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The SSRC Library allows visitors to access materials related to self-sufficiency programs, practice and research. Visitors can view common search terms, conduct a keyword search or create a custom search using any combination of the filters at the left side of this page. To conduct a keyword search, type a term or combination of terms into the search box below, select whether you want to search the exact phrase or the words in any order, and click on the blue button to the right of the search box to view relevant results.

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The SSRC Library includes resources which may be available only via journal subscription. The SSRC may be able to provide users without subscription access to a particular journal with a single use copy of the full text.  Please email the SSRC with your request.

The SSRC Library collection is constantly growing and new research is added regularly. We welcome our users to submit a library item to help us grow our collection in response to your needs.


  • Individual Author: Tran, Victoria; Dwyer, Kelly; Minton, Sarah
    Reference Type: Report
    Year: 2019

    If a single mother earns $25,000 per year, can she receive a subsidy to help pay for child care? What if she decides to attend a training program? If she does qualify for a subsidy, how much will she have to pay out of pocket? The answers to these questions depend on a family’s exact circumstances, including the ages of the children, the number of people in the family, income, and where they live. Child care subsidies are provided through a federal block grant program called the Child Care and Development Fund (CCDF). CCDF provides funding to the States, Territories, and Tribes. They use the money to administer child care subsidy programs for low-income families. This brief provides a graphical overview of some of the CCDF policy differences across States/Territories. It includes information about eligibility requirements, family application and terms of authorization, family payments, and policies for providers. (Excerpt from author introduction)

    If a single mother earns $25,000 per year, can she receive a subsidy to help pay for child care? What if she decides to attend a training program? If she does qualify for a subsidy, how much will she have to pay out of pocket? The answers to these questions depend on a family’s exact circumstances, including the ages of the children, the number of people in the family, income, and where they live. Child care subsidies are provided through a federal block grant program called the Child Care and Development Fund (CCDF). CCDF provides funding to the States, Territories, and Tribes. They use the money to administer child care subsidy programs for low-income families. This brief provides a graphical overview of some of the CCDF policy differences across States/Territories. It includes information about eligibility requirements, family application and terms of authorization, family payments, and policies for providers. (Excerpt from author introduction)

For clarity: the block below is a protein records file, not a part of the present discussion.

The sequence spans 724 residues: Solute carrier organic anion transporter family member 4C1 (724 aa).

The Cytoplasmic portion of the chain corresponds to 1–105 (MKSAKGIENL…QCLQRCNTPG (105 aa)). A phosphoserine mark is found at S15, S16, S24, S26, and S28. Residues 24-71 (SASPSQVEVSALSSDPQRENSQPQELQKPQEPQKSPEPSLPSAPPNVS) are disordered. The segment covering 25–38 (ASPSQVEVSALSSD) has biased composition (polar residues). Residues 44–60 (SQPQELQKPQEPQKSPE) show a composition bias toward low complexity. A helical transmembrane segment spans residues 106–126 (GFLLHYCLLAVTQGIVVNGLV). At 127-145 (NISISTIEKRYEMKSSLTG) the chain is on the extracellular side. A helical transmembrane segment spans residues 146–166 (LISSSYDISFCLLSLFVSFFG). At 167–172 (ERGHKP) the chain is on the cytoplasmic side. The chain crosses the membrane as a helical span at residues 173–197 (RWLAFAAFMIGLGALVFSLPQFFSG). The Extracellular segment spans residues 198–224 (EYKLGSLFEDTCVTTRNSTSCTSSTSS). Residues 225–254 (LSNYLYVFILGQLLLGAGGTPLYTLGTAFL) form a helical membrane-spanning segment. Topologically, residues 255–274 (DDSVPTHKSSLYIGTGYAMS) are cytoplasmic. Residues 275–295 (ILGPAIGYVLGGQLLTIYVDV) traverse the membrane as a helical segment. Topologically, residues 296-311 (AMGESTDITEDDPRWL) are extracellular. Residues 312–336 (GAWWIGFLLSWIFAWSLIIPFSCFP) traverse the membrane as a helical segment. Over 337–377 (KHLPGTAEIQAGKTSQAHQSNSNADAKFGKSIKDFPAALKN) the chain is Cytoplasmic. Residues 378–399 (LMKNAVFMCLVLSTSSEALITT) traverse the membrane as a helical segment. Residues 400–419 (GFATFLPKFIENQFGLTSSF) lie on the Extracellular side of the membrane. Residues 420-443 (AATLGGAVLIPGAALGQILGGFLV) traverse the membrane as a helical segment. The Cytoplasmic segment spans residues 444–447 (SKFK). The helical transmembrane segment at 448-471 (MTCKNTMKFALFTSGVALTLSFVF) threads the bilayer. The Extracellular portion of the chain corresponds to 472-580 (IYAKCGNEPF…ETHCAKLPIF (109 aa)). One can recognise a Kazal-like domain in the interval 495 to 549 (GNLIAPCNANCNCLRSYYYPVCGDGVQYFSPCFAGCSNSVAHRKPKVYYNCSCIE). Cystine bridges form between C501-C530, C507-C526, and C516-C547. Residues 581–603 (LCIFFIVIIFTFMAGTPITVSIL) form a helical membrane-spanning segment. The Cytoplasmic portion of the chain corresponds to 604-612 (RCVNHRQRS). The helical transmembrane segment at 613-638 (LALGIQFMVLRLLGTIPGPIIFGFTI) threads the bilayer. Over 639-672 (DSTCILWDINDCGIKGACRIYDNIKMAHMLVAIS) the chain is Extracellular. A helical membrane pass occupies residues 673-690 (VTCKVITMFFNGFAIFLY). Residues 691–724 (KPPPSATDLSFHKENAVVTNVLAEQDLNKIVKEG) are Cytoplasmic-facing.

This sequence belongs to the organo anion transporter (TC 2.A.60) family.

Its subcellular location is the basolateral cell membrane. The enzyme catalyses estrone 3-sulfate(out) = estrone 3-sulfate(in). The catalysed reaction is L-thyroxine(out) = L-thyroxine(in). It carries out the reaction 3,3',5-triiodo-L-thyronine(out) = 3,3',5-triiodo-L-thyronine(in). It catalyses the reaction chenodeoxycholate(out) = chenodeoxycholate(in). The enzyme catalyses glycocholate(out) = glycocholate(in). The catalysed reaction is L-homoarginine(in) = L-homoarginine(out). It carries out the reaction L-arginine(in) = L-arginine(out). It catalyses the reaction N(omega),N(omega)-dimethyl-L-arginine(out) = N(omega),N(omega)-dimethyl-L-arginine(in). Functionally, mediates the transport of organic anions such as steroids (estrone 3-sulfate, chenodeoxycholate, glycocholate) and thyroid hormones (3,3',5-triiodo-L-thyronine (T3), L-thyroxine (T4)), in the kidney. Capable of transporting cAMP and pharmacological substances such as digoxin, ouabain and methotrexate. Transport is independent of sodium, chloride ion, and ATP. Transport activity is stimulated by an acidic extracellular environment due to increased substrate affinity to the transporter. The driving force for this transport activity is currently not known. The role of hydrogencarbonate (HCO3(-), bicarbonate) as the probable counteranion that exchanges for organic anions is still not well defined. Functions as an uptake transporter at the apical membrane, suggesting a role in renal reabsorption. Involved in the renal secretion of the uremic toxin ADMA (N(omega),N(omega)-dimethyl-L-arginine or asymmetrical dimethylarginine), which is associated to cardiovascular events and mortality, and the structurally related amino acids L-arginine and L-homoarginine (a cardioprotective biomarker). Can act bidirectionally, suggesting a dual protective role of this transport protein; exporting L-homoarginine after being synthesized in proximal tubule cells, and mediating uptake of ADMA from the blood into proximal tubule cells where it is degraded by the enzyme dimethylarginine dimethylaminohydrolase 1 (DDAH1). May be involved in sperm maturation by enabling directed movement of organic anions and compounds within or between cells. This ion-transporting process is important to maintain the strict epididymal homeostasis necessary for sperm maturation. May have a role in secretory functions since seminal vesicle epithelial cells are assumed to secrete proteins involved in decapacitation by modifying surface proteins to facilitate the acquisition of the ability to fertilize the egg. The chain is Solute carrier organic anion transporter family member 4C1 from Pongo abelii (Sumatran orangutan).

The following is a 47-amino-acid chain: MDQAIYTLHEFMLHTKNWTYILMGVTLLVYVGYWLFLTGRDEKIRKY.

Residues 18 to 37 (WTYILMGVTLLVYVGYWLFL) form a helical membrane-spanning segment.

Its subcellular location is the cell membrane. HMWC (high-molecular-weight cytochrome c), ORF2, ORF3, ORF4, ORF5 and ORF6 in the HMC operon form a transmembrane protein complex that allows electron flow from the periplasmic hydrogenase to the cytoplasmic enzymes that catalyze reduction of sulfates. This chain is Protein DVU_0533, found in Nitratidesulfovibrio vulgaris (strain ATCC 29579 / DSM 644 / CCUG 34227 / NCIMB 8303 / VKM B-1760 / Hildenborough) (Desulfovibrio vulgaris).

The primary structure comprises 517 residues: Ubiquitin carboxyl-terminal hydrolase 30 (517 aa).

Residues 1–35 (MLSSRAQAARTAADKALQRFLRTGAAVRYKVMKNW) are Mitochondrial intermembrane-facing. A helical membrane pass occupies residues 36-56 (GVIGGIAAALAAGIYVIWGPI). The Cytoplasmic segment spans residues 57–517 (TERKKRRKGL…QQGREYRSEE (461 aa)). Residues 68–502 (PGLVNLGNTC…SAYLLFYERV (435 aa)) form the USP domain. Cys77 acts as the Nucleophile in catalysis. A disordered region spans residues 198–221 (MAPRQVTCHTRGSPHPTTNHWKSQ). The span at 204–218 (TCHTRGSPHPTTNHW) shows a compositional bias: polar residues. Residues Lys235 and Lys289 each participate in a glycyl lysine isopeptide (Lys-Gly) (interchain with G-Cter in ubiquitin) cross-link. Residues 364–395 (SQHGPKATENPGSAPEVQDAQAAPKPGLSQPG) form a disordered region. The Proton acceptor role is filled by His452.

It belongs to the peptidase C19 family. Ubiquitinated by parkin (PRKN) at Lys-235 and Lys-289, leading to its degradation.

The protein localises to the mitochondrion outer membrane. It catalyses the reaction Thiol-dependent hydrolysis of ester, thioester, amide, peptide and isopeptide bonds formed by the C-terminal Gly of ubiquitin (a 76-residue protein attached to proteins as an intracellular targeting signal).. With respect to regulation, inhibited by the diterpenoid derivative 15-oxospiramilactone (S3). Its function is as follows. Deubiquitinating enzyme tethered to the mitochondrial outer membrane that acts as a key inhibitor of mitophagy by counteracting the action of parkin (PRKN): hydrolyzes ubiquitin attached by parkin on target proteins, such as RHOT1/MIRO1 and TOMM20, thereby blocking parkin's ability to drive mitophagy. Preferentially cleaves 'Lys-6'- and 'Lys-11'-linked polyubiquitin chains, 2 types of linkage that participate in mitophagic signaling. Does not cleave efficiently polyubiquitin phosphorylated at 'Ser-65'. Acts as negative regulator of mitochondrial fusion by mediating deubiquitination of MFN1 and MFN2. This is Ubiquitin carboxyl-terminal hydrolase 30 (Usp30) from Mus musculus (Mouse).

• Individual Author: Early, Diane; Maxwell, Kelly; Blasberg, Amy; Miranda, Brenda; Orfali, Nadia; Li, Weilin; Bultinck, Erin; Gebhart, Tracy; Mason, Rihana S.; Bingham, Gary E.
    Reference Type: Report
    Year: 2019

    Quality Rated is Georgia’s systematic approach to assessing, improving, and communicating the level of quality in early care and education programs. In Quality Rated, center-based programs and family child care learning homes (FCCLHs) apply to receive a star rating based on a combination of an online portfolio and classroom observations of global quality using standardized tools called the Environment Rating Scales (ERS). 

    This report is the fourth and final in a series presenting findings from the Quality Rated Validation Project (see the pull-out box on the next page for key findings from the first three reports). As part of Georgia’s Race to the Top—Early Learning Challenge grant, Georgia’s Department of Early Care and Learning (DECAL) invested in evaluating Quality Rated. One part of that evaluation is the Quality Rated Validation Project led by Child Trends in partnership with Georgia State University.